When Stuart and Matthew Denyer came across a little red book of memorabilia uncovering their grandad’s story of struggle and determination, they decided to honour his ordeal by taking up a challenge for the charity that helped him through it – the British Red Cross. Stuart takes up the story.
Grandad never really wanted to talk much about his time in the war. He was embarrassed that he’d been a prisoner for almost the entire duration and felt he hadn’t ‘played his part’.
It was only when he died that we found a little red book of Red Cross letters and other memorabilia and were able to fully piece together his extraordinary story.
Included in the book were details of a march – known as the death march – that he was forced to undertake from Poland to Germany at the end of the Second World War. Very little is known about the march so we realised we had a rare historical document – an incredible story of survival and desperate struggle.
The prisoners were forced to march hundreds of miles in the worst winter in Europe for 100 years and many died from exhaustion, pneumonia or starvation. Grandad was one of the lucky survivors and I wanted to do something to honour his ordeal – and that’s how the Death March Cycle Challenge was born.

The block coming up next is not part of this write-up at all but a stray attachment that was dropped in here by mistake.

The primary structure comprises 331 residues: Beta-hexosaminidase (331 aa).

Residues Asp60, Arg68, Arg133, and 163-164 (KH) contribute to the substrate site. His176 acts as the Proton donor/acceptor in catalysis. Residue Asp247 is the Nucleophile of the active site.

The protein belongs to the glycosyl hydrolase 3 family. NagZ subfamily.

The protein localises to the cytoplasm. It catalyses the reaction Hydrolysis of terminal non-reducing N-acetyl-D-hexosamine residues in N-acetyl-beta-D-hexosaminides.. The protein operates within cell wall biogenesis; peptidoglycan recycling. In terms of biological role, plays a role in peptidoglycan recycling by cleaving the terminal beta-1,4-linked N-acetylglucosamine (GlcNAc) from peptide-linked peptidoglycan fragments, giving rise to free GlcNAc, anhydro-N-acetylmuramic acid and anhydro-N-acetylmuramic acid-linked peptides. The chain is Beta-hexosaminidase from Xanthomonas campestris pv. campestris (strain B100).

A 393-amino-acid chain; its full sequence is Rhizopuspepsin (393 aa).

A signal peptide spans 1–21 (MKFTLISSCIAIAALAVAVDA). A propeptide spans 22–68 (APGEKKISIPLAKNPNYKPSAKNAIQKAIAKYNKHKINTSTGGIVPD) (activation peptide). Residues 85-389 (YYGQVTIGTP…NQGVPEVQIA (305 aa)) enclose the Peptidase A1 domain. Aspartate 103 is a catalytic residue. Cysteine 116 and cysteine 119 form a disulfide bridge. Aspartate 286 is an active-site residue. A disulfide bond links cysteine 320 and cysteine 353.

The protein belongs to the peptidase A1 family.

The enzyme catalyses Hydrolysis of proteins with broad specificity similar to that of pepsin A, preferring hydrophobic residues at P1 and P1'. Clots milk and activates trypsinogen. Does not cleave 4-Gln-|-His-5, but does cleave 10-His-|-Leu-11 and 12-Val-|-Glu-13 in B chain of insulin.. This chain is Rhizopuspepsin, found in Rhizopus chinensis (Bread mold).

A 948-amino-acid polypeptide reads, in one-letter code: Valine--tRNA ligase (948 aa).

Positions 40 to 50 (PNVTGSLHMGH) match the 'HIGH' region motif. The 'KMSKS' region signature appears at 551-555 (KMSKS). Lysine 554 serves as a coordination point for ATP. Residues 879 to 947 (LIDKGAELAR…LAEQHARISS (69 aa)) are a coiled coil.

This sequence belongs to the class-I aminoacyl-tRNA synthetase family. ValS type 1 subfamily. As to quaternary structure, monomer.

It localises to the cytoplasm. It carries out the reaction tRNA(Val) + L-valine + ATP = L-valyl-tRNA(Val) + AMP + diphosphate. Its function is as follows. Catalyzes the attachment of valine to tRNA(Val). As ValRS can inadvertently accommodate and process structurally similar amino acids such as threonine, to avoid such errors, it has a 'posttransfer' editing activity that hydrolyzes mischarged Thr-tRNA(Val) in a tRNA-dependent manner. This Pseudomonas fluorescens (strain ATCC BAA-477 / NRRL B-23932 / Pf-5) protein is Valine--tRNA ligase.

My brother and I are going to retrace the 700 miles grandad marched on a week-long bike challenge this October – covering 100 miles every day. We’ve not done anything quite like it before, so not only will it be an emotional journey, but a physically challenging one too.
Choosing the charity was easy. Grandad always spoke fondly of the Red Cross. He was a prisoner in a labour camp and described how the food they were given didn’t provide enough calories for life, let alone hard labour. Red Cross food parcels delivered to the camps, and later airdropped on the march, helped the prisoners to survive.
There’s another story too. Before grandad left to join the war, he’d been courting a lady from his village, which continued through letters delivered by the Red Cross once he was taken prisoner. After some time, he got a ‘Dear John’ letter and their relationship ended. Women in the UK were encouraged to write to POWs and so the job of keeping up correspondence with grandad was handed to another woman, Ruby Sitch, which continued until 1945. On his return, grandad met Ruby for the first time and they were married four months later.
Without the support of the Red Cross, I would not be here today. Grandad is my hero and I will always look up to him. I want to recreate grandad’s journey to learn more about what he went through and raise money for the British Red Cross at the same time. It’s going to be an incredible adventure.
Support Stuart and Matthew Denyer at www.justgiving.com/denyer